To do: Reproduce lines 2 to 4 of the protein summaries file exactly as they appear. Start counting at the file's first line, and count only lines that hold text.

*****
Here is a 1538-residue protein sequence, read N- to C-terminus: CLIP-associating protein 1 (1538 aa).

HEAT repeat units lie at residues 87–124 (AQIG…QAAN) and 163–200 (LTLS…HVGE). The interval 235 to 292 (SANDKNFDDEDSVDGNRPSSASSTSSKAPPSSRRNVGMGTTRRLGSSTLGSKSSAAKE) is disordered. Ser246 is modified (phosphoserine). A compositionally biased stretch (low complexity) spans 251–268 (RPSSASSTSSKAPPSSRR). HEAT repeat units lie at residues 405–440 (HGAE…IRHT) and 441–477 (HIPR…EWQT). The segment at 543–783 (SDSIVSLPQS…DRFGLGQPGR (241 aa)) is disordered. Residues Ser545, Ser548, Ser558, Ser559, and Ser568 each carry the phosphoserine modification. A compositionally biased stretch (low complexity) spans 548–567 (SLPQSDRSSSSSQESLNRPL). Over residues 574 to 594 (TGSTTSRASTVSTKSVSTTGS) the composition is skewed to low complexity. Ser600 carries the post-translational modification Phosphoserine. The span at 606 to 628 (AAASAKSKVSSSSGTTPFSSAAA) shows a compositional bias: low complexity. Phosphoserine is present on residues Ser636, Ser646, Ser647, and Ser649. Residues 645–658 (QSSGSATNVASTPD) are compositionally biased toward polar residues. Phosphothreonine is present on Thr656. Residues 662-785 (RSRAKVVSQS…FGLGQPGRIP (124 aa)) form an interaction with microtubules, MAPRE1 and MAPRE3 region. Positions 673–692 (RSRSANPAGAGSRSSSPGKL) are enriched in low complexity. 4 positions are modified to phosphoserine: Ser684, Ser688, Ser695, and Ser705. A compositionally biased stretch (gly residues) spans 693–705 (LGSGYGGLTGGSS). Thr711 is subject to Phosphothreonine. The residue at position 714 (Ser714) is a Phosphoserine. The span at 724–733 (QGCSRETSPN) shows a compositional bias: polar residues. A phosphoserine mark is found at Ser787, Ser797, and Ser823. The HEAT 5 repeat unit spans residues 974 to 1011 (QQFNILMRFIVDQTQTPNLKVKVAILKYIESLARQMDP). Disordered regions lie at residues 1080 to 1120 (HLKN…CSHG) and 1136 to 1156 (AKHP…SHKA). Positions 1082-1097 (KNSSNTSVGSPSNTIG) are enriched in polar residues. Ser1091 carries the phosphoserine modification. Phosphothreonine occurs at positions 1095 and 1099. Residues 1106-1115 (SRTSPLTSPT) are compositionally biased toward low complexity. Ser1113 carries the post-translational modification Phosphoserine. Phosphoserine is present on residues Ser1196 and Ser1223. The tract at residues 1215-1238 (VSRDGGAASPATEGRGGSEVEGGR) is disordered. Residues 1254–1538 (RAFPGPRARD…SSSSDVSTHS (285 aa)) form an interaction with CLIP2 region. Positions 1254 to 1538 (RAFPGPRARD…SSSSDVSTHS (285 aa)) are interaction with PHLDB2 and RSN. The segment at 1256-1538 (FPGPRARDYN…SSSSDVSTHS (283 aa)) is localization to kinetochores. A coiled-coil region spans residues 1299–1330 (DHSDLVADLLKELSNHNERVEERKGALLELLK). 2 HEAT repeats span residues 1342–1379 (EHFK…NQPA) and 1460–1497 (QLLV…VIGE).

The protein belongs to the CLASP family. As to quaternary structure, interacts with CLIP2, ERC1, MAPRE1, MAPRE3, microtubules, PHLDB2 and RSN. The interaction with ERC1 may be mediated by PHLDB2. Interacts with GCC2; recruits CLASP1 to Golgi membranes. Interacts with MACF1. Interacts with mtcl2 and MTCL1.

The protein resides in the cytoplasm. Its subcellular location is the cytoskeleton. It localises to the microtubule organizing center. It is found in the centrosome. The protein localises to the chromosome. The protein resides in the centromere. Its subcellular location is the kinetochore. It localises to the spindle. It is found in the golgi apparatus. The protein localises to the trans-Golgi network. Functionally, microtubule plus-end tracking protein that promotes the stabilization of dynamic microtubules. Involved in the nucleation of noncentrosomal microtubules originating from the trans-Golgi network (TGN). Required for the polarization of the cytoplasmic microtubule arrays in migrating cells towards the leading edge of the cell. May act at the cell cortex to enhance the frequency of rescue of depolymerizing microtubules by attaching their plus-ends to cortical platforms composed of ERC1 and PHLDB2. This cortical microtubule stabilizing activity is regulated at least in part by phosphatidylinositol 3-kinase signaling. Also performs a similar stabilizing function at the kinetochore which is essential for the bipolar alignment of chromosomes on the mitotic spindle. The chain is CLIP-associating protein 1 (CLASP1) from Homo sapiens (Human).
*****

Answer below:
HEAT repeat units lie at residues 87–124 (AQIG…QAAN) and 163–200 (LTLS…HVGE). The interval 235 to 292 (SANDKNFDDEDSVDGNRPSSASSTSSKAPPSSRRNVGMGTTRRLGSSTLGSKSSAAKE) is disordered. Ser246 is modified (phosphoserine). A compositionally biased stretch (low complexity) spans 251–268 (RPSSASSTSSKAPPSSRR). HEAT repeat units lie at residues 405–440 (HGAE…IRHT) and 441–477 (HIPR…EWQT). The segment at 543–783 (SDSIVSLPQS…DRFGLGQPGR (241 aa)) is disordered. Residues Ser545, Ser548, Ser558, Ser559, and Ser568 each carry the phosphoserine modification. A compositionally biased stretch (low complexity) spans 548–567 (SLPQSDRSSSSSQESLNRPL). Over residues 574 to 594 (TGSTTSRASTVSTKSVSTTGS) the composition is skewed to low complexity. Ser600 carries the post-translational modification Phosphoserine. The span at 606 to 628 (AAASAKSKVSSSSGTTPFSSAAA) shows a compositional bias: low complexity. Phosphoserine is present on residues Ser636, Ser646, Ser647, and Ser649. Residues 645–658 (QSSGSATNVASTPD) are compositionally biased toward polar residues. Phosphothreonine is present on Thr656. Residues 662-785 (RSRAKVVSQS…FGLGQPGRIP (124 aa)) form an interaction with microtubules, MAPRE1 and MAPRE3 region. Positions 673–692 (RSRSANPAGAGSRSSSPGKL) are enriched in low complexity. 4 positions are modified to phosphoserine: Ser684, Ser688, Ser695, and Ser705. A compositionally biased stretch (gly residues) spans 693–705 (LGSGYGGLTGGSS). Thr711 is subject to Phosphothreonine. The residue at position 714 (Ser714) is a Phosphoserine. The span at 724–733 (QGCSRETSPN) shows a compositional bias: polar residues. A phosphoserine mark is found at Ser787, Ser797, and Ser823. The HEAT 5 repeat unit spans residues 974 to 1011 (QQFNILMRFIVDQTQTPNLKVKVAILKYIESLARQMDP). Disordered regions lie at residues 1080 to 1120 (HLKN…CSHG) and 1136 to 1156 (AKHP…SHKA). Positions 1082-1097 (KNSSNTSVGSPSNTIG) are enriched in polar residues. Ser1091 carries the phosphoserine modification. Phosphothreonine occurs at positions 1095 and 1099. Residues 1106-1115 (SRTSPLTSPT) are compositionally biased toward low complexity. Ser1113 carries the post-translational modification Phosphoserine. Phosphoserine is present on residues Ser1196 and Ser1223. The tract at residues 1215-1238 (VSRDGGAASPATEGRGGSEVEGGR) is disordered. Residues 1254–1538 (RAFPGPRARD…SSSSDVSTHS (285 aa)) form an interaction with CLIP2 region. Positions 1254 to 1538 (RAFPGPRARD…SSSSDVSTHS (285 aa)) are interaction with PHLDB2 and RSN. The segment at 1256-1538 (FPGPRARDYN…SSSSDVSTHS (283 aa)) is localization to kinetochores. A coiled-coil region spans residues 1299–1330 (DHSDLVADLLKELSNHNERVEERKGALLELLK). 2 HEAT repeats span residues 1342–1379 (EHFK…NQPA) and 1460–1497 (QLLV…VIGE).

The protein belongs to the CLASP family. As to quaternary structure, interacts with CLIP2, ERC1, MAPRE1, MAPRE3, microtubules, PHLDB2 and RSN. The interaction with ERC1 may be mediated by PHLDB2. Interacts with GCC2; recruits CLASP1 to Golgi membranes. Interacts with MACF1. Interacts with mtcl2 and MTCL1.

The protein resides in the cytoplasm. Its subcellular location is the cytoskeleton. It localises to the microtubule organizing center. It is found in the centrosome. The protein localises to the chromosome. The protein resides in the centromere. Its subcellular location is the kinetochore. It localises to the spindle. It is found in the golgi apparatus. The protein localises to the trans-Golgi network. Functionally, microtubule plus-end tracking protein that promotes the stabilization of dynamic microtubules. Involved in the nucleation of noncentrosomal microtubules originating from the trans-Golgi network (TGN). Required for the polarization of the cytoplasmic microtubule arrays in migrating cells towards the leading edge of the cell. May act at the cell cortex to enhance the frequency of rescue of depolymerizing microtubules by attaching their plus-ends to cortical platforms composed of ERC1 and PHLDB2. This cortical microtubule stabilizing activity is regulated at least in part by phosphatidylinositol 3-kinase signaling. Also performs a similar stabilizing function at the kinetochore which is essential for the bipolar alignment of chromosomes on the mitotic spindle. The chain is CLIP-associating protein 1 (CLASP1) from Homo sapiens (Human).